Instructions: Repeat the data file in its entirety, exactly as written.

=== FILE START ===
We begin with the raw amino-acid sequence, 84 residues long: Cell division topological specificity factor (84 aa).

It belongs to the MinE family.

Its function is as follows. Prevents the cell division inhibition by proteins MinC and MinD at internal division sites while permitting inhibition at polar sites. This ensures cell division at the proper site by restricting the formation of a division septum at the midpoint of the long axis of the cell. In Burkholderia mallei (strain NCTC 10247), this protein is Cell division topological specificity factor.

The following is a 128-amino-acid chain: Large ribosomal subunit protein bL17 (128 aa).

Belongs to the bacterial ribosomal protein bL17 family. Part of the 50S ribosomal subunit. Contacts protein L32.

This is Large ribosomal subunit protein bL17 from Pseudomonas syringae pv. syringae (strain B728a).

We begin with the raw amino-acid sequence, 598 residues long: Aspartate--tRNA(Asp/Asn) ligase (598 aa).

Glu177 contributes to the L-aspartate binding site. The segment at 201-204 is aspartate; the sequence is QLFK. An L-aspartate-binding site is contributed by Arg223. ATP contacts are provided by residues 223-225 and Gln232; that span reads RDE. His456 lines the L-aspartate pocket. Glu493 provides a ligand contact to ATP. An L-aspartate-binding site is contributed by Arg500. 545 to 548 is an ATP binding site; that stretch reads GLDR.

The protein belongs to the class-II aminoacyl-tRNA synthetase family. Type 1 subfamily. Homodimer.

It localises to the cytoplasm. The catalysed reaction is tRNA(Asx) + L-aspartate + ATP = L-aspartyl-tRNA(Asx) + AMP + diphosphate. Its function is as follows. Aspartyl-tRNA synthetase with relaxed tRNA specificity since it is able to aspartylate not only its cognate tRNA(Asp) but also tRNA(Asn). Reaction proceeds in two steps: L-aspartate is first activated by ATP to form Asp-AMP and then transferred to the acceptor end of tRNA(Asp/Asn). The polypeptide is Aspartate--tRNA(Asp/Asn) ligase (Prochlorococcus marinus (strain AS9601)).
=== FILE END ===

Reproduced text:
We begin with the raw amino-acid sequence, 84 residues long: Cell division topological specificity factor (84 aa).

It belongs to the MinE family.

Its function is as follows. Prevents the cell division inhibition by proteins MinC and MinD at internal division sites while permitting inhibition at polar sites. This ensures cell division at the proper site by restricting the formation of a division septum at the midpoint of the long axis of the cell. In Burkholderia mallei (strain NCTC 10247), this protein is Cell division topological specificity factor.

The following is a 128-amino-acid chain: Large ribosomal subunit protein bL17 (128 aa).

Belongs to the bacterial ribosomal protein bL17 family. Part of the 50S ribosomal subunit. Contacts protein L32.

This is Large ribosomal subunit protein bL17 from Pseudomonas syringae pv. syringae (strain B728a).

We begin with the raw amino-acid sequence, 598 residues long: Aspartate--tRNA(Asp/Asn) ligase (598 aa).

Glu177 contributes to the L-aspartate binding site. The segment at 201-204 is aspartate; the sequence is QLFK. An L-aspartate-binding site is contributed by Arg223. ATP contacts are provided by residues 223-225 and Gln232; that span reads RDE. His456 lines the L-aspartate pocket. Glu493 provides a ligand contact to ATP. An L-aspartate-binding site is contributed by Arg500. 545 to 548 is an ATP binding site; that stretch reads GLDR.

The protein belongs to the class-II aminoacyl-tRNA synthetase family. Type 1 subfamily. Homodimer.

It localises to the cytoplasm. The catalysed reaction is tRNA(Asx) + L-aspartate + ATP = L-aspartyl-tRNA(Asx) + AMP + diphosphate. Its function is as follows. Aspartyl-tRNA synthetase with relaxed tRNA specificity since it is able to aspartylate not only its cognate tRNA(Asp) but also tRNA(Asn). Reaction proceeds in two steps: L-aspartate is first activated by ATP to form Asp-AMP and then transferred to the acceptor end of tRNA(Asp/Asn). The polypeptide is Aspartate--tRNA(Asp/Asn) ligase (Prochlorococcus marinus (strain AS9601)).